WeChat Pay gained great momentum during the Chinese Spring Festival in 2014 due to its “red packets”, a social feature allowing WeChat users to send a small sum of money to their contacts via the instant messaging app directly. Its competition with Alipay soon expanded to many areas, including shopping malls, small brick-and-mortar stores, public transportation systems, ride-hailing, and bike-sharing industries.

Cash is still a payment tool in China but it has turned increasingly irrelevant in daily life. Even street vendors and poor baggers have started to collect money via Alipay and WeChat Pay.

In 2018, the market share of mobile payments in China accounted for 83% of all payments, representing a critical growth from 3.5% in 2011, according to data portal Statista, which added that around 92% of consumers in Chinese big cities use Alipay or WeChat Pay as their main means of payment. According to a report by the China Internet Network Information Center, 72.5% of China’s 829 million internet users have adopted online payments.

Going into fintech

Yu’e Bao, a platform inside Alipay allowing users to buy money market funds, starting from RMB 1, went online in 2013. Soon after, similar money market funds were offered on WeChat Pay. These online asset management tools have almost zero entry barriers and allow their holders to gain extra returns on their savings, while also allowing instant withdrawal.

The new technology has drained deposits in traditional banks. At the end of 2018, Tianhong Yu’e Bao, one of the 20 funds on Yu’e Bao platform, was managing assets worth RMB 1.13 trillion (USD 168 billion), surpassing JP Morgan’s government money-market fund at USD 150 billion.

After Yu’e Bao, Ant Financial also launched Xiang Hu Bao, a mutual help platform within Alipay. The platform, which provides basic health plans to cover costs related to 100 critical illnesses, has gained 100 million users as of November 22 since its launch in October 2018. These plans bear similarity to health insurance albeit with substantial differences. Xiang Hu Bao does not ask for in-advance payment and yearly premiums, and when a participant makes a claim to cover a medical bill, the user receives a one-time payout where the cost is shared equally with all other members.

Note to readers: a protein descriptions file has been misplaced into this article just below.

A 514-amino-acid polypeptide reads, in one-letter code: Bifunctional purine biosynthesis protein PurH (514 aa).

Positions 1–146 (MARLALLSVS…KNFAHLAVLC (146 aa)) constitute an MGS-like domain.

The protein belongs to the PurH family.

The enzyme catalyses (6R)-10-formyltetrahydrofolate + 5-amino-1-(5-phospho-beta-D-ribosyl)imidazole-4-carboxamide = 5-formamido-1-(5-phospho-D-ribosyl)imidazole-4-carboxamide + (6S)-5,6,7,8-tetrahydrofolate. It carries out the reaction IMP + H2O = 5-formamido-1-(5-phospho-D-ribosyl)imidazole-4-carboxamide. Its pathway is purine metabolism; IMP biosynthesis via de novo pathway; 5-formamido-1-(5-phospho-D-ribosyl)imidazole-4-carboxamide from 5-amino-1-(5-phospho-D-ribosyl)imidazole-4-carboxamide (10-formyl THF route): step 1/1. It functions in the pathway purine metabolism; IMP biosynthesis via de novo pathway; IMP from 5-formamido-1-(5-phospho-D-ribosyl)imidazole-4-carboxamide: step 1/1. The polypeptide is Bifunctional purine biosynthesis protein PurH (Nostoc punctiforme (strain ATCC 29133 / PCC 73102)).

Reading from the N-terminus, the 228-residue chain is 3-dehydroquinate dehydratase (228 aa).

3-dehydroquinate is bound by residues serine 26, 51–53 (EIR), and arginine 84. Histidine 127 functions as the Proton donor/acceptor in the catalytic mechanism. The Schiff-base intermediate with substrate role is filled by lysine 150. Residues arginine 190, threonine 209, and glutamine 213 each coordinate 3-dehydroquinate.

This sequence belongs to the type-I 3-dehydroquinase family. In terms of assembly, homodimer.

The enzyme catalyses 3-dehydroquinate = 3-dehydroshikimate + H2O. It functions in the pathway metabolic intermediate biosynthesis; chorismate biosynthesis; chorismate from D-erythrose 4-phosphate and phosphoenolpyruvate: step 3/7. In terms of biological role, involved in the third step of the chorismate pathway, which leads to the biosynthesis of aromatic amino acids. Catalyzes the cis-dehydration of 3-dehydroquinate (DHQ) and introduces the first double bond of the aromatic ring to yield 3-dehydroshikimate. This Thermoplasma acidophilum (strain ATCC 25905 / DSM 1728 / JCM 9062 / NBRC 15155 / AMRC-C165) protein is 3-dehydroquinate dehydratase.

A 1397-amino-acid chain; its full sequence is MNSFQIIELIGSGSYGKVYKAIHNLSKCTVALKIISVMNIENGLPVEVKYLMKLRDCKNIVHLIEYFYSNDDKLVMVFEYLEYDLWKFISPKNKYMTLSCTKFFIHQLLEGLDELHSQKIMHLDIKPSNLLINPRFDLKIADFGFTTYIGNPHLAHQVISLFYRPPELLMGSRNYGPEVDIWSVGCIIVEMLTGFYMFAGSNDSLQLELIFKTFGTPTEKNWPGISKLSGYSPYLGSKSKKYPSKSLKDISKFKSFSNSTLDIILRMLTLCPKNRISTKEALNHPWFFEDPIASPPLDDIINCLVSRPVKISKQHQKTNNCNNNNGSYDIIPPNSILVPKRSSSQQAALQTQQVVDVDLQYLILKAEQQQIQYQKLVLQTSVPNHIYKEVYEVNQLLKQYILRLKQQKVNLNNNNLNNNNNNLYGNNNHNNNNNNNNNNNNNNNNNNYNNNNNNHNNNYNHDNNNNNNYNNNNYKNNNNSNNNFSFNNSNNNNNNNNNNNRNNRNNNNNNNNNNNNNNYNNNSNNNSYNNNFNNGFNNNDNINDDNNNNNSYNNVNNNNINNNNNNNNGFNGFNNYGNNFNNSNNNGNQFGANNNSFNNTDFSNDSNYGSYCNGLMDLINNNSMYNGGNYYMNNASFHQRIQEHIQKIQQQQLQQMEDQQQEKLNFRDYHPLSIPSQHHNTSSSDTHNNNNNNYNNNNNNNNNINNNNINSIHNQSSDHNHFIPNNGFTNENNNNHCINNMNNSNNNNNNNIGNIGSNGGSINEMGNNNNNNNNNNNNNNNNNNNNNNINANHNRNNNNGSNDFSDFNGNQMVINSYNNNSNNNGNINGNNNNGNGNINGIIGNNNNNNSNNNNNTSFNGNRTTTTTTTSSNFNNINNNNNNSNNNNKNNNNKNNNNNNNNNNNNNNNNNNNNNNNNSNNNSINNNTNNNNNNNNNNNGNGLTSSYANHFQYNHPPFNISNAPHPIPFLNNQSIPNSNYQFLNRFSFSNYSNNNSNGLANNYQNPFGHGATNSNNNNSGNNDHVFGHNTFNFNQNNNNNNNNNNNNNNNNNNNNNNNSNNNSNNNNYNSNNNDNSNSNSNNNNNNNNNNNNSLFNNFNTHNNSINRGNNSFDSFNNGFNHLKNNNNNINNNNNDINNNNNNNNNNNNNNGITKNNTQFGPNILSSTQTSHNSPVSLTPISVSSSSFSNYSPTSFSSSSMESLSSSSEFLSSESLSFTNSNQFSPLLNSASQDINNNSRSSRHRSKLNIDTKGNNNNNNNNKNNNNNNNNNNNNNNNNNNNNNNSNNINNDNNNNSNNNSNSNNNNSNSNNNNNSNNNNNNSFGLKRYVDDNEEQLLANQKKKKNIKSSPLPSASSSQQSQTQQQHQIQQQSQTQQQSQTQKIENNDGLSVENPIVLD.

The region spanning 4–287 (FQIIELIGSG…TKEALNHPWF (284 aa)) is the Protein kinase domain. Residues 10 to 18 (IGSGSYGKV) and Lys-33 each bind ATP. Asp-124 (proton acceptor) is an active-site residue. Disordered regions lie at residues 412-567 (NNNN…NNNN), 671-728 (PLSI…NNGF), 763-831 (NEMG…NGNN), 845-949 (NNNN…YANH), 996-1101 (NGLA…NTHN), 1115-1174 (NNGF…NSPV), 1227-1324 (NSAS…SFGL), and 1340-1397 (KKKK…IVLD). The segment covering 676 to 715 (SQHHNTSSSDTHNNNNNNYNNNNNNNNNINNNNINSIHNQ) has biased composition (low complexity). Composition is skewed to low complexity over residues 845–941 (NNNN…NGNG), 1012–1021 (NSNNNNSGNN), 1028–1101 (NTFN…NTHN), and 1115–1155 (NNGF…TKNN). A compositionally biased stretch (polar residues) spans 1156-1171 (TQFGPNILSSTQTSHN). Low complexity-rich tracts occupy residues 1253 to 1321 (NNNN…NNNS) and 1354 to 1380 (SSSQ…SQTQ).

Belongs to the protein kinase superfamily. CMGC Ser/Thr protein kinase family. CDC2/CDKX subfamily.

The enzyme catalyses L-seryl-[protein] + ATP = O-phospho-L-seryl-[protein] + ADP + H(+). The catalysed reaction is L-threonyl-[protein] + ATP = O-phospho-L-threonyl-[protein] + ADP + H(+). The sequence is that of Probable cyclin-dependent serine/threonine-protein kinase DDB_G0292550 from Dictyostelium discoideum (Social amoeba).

Nearly 12,000 patients have benefited from such plans, said the company. The majority of Xiang Hu Bao’s participants are from middle or low-income communities who are at great risk of falling into poverty if they become critically ill.

Global impact

Alipay and WeChat Pay are also expanding overseas, first targeting Chinese travelers abroad. Alipay is now available in over 54 markets worldwide.

Alipay’s head of Europe, Roland Palmer, said in an interview with CNBC in June that the company has tripled its number of European merchants, with “tens of thousands” joining in the past year.

The firm has also connected with more than 300,000 merchants in Japan since 2015, said Ant Financial’s chairman and CEO Jing in May.

Alipay has also started a collaboration with Barclaycard, which handles almost half of Britain’s debit and credit card transactions, allowing Alipay users to pay UK merchants through smartphone transactions. In February 2019, the company bought London-based payments firm WorldFirst, to better serve smaller businesses worldwide, including in the US, Alipay said in a statement, as reported by Bloomberg.

In March 2019, Ant Financial led the C Round financing of Blue Mobile, a vending machine provider and payment platform with subsidiaries in countries such as Malaysia, Indonesia, Thailand, and Vietnam, to foray into the SEA market.

Since the middle of November 2019, Alipay started to allow global travelers in China to use the platform to pay for services when visiting the country through a prepaid card service provided by the Bank of Shanghai. Rival Wechat Pay also rolled out a similar service through a partnership with Visa, MasterCard, American Express, Discover Global Network, and JCB, after the country’s central bank asked payment platforms to clear obstacles preventing international tourists to use their mobile payment services in China.

Ant Financial has also been investing overseas, bringing Chinese capital, technologies, and expertise to a slew of companies such as Indian fintech decacorn Paytm.

The Hangzhou-based unicorn said it may apply for a digital banking license in Singapore, to provide a variety of financial services and take deposits from retail customers with digital full bank license.

China’s payment system has evolved into a structure based on non-bank payment platforms and QR codes, in contrast to the Western bank-centric model relying on bank cards, according to a report by The Brookings Institution, which adds that the future looks bright for Alipay, since its payment system will be more integrated into global payments, and the company will continue to grow domestically and globally.